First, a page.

What is FFVP and Why Do I Want to Know About It?

August 30th, 2011 | By Marjie No Comments

in collaboration with Laura Fair, school nutrition director for Madison County Schools
If your children come home from school this year talking about FFVP, don’t start checking their text messages for a new abbreviation. FFVP stands for Fresh Fruits & Veggies Program, and it’s a national program designed to steer schoolchildren toward healthier, fresher foods, both at school and home.
The FFVP is designed to encourage school children to increase consumption of fruits and vegetables. It is part of an national effort to improve the health of our country’s children.

In 2004, the FFVP was piloted in four states, and within a short time additional states were added to the pilot program. By 2008, the Farm Bill permanently authorized FFVP in all 50 states. During the Fall of 2008, the program began in Georgia with 25 schools participating. Hull Sanford Elementary is now in its third year of the program, and this fall 146 Georgia schools will be participating.

In order to be selected (and funded) for the FFVP, interested schools must submit an application and have 50% or more students qualified for free or reduced price meals. Each school’s application must describe how the school will benefit from the program; how it will be operated; what type of nutrition education will be implemented; and how the fruits and vegetables will be distributed within the school.

Funding for each school is between $50 – 75 per year per student enrolled. With the funding, each school must do the following:

  • serve a snack daily
  • serve only fresh fruits or vegetables (not canned, frozen or dehydrated)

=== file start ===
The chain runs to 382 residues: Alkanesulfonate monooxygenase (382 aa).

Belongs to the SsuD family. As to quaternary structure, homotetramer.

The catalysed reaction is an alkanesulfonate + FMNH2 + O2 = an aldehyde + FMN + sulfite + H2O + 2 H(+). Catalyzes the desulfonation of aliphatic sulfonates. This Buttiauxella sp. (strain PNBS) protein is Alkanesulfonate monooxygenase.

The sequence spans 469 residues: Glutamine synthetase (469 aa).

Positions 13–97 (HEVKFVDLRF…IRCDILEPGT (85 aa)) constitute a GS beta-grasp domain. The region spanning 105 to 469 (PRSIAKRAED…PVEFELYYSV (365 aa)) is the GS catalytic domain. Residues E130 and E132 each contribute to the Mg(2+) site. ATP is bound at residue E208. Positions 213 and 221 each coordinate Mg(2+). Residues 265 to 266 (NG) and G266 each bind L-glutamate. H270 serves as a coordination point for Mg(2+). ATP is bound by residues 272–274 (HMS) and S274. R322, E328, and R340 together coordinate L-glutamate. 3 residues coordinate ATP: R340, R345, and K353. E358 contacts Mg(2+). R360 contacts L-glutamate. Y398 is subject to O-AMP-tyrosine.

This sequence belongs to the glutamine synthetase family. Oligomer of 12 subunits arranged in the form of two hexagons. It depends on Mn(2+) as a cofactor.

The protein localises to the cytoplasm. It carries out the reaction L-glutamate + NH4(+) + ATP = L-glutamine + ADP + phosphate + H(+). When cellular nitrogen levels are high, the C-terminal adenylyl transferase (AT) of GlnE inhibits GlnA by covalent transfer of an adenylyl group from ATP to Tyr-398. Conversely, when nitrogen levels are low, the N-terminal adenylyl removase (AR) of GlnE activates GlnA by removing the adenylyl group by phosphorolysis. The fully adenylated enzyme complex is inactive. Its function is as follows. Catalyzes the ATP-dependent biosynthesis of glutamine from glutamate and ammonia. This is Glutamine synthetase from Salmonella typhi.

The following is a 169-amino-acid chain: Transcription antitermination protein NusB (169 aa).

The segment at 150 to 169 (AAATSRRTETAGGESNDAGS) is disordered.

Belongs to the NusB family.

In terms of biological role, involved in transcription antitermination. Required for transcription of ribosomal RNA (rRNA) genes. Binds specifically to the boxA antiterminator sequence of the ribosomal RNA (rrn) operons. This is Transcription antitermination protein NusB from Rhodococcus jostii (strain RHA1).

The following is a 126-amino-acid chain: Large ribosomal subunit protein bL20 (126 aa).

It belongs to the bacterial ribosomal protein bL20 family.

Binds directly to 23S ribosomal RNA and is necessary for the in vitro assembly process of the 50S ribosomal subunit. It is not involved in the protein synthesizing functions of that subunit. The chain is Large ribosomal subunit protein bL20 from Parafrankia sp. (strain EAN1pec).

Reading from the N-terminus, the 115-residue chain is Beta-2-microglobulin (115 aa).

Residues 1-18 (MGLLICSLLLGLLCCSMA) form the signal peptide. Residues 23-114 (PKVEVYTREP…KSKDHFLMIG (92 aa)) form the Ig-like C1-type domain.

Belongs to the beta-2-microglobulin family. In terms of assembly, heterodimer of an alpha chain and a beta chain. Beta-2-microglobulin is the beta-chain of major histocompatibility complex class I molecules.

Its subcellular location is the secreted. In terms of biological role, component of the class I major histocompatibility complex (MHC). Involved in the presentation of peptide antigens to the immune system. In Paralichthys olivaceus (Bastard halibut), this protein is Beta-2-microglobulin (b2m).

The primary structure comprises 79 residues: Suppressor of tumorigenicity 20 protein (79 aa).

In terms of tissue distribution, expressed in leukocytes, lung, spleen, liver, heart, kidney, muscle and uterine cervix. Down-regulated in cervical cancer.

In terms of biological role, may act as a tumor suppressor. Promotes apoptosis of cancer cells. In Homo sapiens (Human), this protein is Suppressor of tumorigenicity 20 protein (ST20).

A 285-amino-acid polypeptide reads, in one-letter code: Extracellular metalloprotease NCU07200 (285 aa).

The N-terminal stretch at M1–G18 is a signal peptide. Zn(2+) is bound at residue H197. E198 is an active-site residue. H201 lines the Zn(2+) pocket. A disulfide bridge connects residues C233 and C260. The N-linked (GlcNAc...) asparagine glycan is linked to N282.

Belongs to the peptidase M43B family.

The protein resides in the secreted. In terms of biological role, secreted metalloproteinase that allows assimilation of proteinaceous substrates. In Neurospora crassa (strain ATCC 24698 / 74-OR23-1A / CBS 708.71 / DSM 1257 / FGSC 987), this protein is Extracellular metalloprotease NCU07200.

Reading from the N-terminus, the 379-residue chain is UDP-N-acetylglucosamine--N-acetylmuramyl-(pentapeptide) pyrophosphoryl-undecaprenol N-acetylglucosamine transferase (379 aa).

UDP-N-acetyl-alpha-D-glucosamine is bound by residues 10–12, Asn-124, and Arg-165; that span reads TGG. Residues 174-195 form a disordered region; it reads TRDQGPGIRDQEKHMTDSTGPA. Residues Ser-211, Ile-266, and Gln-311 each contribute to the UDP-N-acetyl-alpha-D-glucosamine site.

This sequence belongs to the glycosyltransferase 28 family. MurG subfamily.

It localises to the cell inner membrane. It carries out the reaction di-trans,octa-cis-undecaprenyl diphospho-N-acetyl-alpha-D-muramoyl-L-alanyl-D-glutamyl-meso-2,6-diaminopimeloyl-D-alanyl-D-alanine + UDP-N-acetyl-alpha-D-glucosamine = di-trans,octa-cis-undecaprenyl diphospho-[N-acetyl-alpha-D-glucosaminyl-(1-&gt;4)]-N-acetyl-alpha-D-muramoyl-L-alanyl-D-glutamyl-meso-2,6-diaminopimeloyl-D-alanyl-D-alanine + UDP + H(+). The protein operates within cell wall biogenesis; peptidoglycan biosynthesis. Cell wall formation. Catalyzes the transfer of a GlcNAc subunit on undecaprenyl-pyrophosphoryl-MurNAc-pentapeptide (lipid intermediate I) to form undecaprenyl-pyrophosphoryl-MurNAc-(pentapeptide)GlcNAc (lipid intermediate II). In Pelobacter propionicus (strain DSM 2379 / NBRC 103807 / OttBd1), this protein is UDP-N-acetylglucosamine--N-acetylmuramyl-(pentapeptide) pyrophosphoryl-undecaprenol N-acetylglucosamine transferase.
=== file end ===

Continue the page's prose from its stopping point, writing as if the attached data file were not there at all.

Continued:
• serve raw fruits or vegetables (not cooked, unless cooking enhances palatability)
  • serve at least one veggie per week
  • be sure that the foods are consumed at the school

CASE STUDY – Hull Sanford Elementary School (HSES)
Receive approximately $29,400 received for use during the 2011-12 school year
Introduce children to variety of fruits & veggies
Use common items, but mix with lesser known fruits and veggies
Use new or lesser known fruits/veggies at least four times per month
Display items to be served at the top of the serving line
Use table toppers (Plexiglass frames) with info sheets placed around cafeteria
Provide word matches, crossword puzzles, info sheets, etc., for staff to use with students to discuss the snack for the day
Provide school nutrition manager visits to classrooms periodically to talk about the specific snack for that day

Teacher 1 – Students in my classroom love the fruits and vegetables. It allows them a small break to stretch, get their snack, and often times try something new to eat. I believe this helps with students that have attention issues to have a time to get up, eat something, and feel refreshed.

Teacher 2 – The right food is like putting premium gasoline in the car. It helps the body run smoothly for more energy in the day.

Teacher 3 – When we have snacks, all the children are calmer and more focused. Especially with late lunch, we count on the snack to help our students make it until lunchtime.

Sometimes it just takes an introduction to a new food for a child to say, “I like it!” The FFVP helps schools do just that … introduce a healthy new food to our school children.

For more information about FFVP, visit http://www.fns.usda.gov/cnd/ffvp/. And ask your school nutrition director if your school has applied for the program!

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